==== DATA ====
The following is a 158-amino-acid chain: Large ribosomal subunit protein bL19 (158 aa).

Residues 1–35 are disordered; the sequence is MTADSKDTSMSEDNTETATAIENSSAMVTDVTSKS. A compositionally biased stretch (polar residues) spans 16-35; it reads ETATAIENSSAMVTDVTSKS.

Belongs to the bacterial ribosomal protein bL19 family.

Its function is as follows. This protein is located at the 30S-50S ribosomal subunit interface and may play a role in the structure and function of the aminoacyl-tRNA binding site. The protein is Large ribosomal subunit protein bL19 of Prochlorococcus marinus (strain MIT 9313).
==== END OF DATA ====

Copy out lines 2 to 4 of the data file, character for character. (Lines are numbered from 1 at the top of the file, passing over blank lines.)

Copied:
Residues 1–35 are disordered; the sequence is MTADSKDTSMSEDNTETATAIENSSAMVTDVTSKS. A compositionally biased stretch (polar residues) spans 16-35; it reads ETATAIENSSAMVTDVTSKS.

Belongs to the bacterial ribosomal protein bL19 family.

Its function is as follows. This protein is located at the 30S-50S ribosomal subunit interface and may play a role in the structure and function of the aminoacyl-tRNA binding site. The protein is Large ribosomal subunit protein bL19 of Prochlorococcus marinus (strain MIT 9313).